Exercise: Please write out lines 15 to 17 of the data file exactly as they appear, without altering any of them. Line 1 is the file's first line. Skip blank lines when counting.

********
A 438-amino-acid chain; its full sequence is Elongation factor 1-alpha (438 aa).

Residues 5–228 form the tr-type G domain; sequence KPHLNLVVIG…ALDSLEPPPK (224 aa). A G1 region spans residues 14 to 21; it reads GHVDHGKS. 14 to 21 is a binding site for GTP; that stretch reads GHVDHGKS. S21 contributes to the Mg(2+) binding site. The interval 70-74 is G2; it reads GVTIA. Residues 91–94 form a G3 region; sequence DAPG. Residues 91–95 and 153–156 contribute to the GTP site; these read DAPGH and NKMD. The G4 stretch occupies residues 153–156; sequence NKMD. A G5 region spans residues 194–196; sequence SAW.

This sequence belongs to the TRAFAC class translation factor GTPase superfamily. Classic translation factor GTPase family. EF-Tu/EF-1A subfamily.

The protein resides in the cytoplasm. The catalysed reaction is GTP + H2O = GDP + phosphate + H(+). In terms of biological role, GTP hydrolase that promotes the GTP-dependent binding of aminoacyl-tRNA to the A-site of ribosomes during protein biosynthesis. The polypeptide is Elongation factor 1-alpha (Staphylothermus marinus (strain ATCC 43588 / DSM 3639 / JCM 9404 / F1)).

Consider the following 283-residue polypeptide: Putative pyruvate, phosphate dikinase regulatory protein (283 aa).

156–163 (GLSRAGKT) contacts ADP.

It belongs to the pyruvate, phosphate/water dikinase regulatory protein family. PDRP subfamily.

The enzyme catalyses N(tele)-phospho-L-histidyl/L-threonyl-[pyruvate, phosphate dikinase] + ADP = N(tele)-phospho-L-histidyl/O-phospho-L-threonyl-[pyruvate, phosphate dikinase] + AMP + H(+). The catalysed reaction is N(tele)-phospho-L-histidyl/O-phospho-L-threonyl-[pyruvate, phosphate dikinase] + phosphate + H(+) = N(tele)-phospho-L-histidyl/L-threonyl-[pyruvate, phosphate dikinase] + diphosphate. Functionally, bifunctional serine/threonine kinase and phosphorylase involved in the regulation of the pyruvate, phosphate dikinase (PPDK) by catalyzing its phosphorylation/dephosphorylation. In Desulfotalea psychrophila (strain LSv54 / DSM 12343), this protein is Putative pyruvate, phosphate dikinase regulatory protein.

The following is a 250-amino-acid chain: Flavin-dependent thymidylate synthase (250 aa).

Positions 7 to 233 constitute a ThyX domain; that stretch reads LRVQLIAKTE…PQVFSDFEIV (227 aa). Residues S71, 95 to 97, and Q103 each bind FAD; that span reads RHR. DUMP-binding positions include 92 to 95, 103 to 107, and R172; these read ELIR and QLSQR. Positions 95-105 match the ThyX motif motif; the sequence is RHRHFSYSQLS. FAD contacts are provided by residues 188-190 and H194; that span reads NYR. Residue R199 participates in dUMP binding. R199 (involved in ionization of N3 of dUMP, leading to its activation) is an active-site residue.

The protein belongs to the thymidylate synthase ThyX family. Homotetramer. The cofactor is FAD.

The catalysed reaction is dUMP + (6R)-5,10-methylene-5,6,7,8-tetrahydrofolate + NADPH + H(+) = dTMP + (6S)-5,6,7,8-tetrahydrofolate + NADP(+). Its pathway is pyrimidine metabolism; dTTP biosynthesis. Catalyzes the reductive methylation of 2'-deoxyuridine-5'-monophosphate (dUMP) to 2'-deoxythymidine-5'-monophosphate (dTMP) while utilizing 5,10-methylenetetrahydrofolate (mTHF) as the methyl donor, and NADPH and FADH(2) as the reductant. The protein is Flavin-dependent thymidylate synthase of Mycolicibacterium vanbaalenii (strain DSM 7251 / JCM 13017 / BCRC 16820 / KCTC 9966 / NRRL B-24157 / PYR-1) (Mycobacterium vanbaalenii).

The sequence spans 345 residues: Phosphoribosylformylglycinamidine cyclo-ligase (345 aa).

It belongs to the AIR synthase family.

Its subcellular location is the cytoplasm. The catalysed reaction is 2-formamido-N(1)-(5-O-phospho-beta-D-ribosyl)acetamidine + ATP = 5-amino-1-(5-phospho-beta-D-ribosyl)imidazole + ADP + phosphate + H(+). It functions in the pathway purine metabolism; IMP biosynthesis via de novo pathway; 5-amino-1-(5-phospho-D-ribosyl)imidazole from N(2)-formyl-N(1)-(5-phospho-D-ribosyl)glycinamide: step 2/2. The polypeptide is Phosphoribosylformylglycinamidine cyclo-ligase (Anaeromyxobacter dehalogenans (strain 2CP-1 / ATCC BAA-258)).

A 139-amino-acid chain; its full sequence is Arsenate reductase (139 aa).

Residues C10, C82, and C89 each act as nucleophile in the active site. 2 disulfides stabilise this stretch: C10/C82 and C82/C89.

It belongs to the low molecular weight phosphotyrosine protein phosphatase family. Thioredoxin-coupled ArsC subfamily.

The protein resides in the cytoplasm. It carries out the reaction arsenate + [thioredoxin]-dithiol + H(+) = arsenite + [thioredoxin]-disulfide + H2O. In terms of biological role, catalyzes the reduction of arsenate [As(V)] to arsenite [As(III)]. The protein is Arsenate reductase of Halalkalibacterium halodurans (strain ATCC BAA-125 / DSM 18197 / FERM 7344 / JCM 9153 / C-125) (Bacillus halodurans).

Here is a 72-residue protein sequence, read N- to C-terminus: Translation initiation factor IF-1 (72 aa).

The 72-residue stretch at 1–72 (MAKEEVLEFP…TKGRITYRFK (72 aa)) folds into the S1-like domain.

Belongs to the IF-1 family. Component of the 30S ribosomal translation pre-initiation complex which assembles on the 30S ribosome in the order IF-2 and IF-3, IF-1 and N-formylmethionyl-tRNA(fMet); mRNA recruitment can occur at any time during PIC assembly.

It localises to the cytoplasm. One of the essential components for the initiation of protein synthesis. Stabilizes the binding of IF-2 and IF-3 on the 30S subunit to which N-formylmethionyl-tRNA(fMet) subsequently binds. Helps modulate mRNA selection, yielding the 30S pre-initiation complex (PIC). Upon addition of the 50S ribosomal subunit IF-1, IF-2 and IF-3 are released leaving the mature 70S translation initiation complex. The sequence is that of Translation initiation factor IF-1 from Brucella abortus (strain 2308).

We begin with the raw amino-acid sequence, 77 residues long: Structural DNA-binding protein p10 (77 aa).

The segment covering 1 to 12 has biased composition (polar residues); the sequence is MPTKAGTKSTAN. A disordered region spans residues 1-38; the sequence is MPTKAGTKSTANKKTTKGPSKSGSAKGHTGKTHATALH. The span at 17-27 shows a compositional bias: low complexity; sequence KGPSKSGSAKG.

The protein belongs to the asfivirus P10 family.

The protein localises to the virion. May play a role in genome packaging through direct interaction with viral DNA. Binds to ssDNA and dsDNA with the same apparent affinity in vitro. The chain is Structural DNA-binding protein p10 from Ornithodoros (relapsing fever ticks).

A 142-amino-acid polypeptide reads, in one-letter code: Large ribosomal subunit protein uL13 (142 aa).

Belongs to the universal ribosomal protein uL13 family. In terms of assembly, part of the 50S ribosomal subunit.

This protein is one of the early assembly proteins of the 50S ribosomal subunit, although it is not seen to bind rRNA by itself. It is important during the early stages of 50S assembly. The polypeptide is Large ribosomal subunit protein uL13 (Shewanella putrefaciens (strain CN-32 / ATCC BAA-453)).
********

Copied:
Its subcellular location is the cytoplasm. The catalysed reaction is 2-formamido-N(1)-(5-O-phospho-beta-D-ribosyl)acetamidine + ATP = 5-amino-1-(5-phospho-beta-D-ribosyl)imidazole + ADP + phosphate + H(+). It functions in the pathway purine metabolism; IMP biosynthesis via de novo pathway; 5-amino-1-(5-phospho-D-ribosyl)imidazole from N(2)-formyl-N(1)-(5-phospho-D-ribosyl)glycinamide: step 2/2. The polypeptide is Phosphoribosylformylglycinamidine cyclo-ligase (Anaeromyxobacter dehalogenans (strain 2CP-1 / ATCC BAA-258)).

A 139-amino-acid chain; its full sequence is Arsenate reductase (139 aa).

Residues C10, C82, and C89 each act as nucleophile in the active site. 2 disulfides stabilise this stretch: C10/C82 and C82/C89.